SPRINGFIELD (AP) – The Illinois agency that keeps track of all taxpayer property has such a poor listing of it that it includes only one of the state’s nine universities and omits one-quarter of the Prairie State’s 130 parks, according to an audit released Thursday.
Auditor General William Holland credited Gov. Pat Quinn’s Department of Central Management Services for reducing state leasing costs by $55 million a year, but even there, criticized the agency for not regularly checking for more efficient ways of using space and renting property without looking at it.
The audit said state law requires CMS to have a master list of all properties it manages. Of more than three dozen agencies listed on what CMS called a “master list,” there were only 1,789 entries – “a fraction of the total,” Holland said.
A CMS spokesman said the information exists, but what’s lacking is a central depository, which is too costly.
The master list includes no office spaces for the attorney general, the Department of Commerce and Economic Opportunity, Juvenile Justice and others.
In fact, only two sites were listed for the state’s flagship educational center, the University of Illinois, and none was listed for eight other universities, including behemoths Northern Illinois University or Illinois State. The Department of Natural Resources had 529 sites listed, but 33 parks were left off.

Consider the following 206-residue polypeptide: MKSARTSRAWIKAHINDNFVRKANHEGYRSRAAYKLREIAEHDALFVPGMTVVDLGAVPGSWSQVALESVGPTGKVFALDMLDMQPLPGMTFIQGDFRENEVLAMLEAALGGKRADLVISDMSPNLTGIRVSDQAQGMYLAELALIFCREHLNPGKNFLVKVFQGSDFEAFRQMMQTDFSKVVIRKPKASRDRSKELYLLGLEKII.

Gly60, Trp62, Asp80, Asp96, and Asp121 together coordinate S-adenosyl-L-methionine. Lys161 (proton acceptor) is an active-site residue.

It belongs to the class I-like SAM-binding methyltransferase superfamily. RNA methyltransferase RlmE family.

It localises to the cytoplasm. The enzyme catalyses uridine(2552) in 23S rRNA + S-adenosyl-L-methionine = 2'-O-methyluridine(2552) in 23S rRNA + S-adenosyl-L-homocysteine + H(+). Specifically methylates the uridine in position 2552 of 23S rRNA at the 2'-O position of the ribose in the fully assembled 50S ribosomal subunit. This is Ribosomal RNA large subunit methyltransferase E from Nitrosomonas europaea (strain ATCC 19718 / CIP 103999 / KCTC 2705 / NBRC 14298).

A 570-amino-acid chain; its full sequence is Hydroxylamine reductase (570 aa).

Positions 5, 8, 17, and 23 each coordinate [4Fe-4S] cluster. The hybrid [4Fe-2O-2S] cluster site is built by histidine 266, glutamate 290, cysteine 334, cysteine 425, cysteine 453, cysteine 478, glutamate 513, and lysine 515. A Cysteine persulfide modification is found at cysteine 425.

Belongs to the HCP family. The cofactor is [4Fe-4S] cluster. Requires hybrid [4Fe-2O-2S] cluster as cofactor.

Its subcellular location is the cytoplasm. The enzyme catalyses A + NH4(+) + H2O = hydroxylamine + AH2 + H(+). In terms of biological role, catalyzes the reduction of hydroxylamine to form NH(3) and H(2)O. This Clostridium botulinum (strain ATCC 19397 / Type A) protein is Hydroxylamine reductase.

“The record was so deficient that it raised the question of whether the list was, in fact, the master record,” Holland said.
The review noted that CMS had made no significant progress on an automated system to keep track of property since the agency ended a contract with a vendor hired to do it 8 years ago. That was Illinois Property Asset Management, a company at the center of a notorious Holland audit that found significant problems at CMS under ex-Gov. Rod Blagojevich in April 2005, including taxpayers footing a dinner for IPAM and state employees to celebrate landing the contract.
“CMS has a master record of annual reports from all agencies and universities. What we do not have is a centralized database that compiles the information from all these reports,” CMS spokesman Mike Claffey said. After the IPAM debacle, he said, “it was determined that the cost of attempting another procurement to create such a database would greatly exceed the benefit to taxpayers.”
But Claffey said Quinn’s administration nonetheless undertook a massive review of leased space, and Thursday’s audit determined that CMS had reduced it since 2009 by 26 percent, to 6.9 million square feet. Annual rental costs dropped by $55 million through consolidation, renegotiation with landlords and new bids.
The review credited the oversight of the independent Procurement Policy Board for objecting to leases that seemed inappropriate. A reduced state workforce and more favorable real estate climate have helped, too.
But it found CMS officials do not regularly visit leased space to see how it is used or whether there’s room for more state operations. The audit reported that one CMS official said site visits were formerly done annually but are now done “on a reactionary basis.”
In 17 of 25 lease files reviewed, there was no evidence of anyone checking the availability of state-owned space. In six of 25 leases examined, there was no record of a site visit prior to renting the space.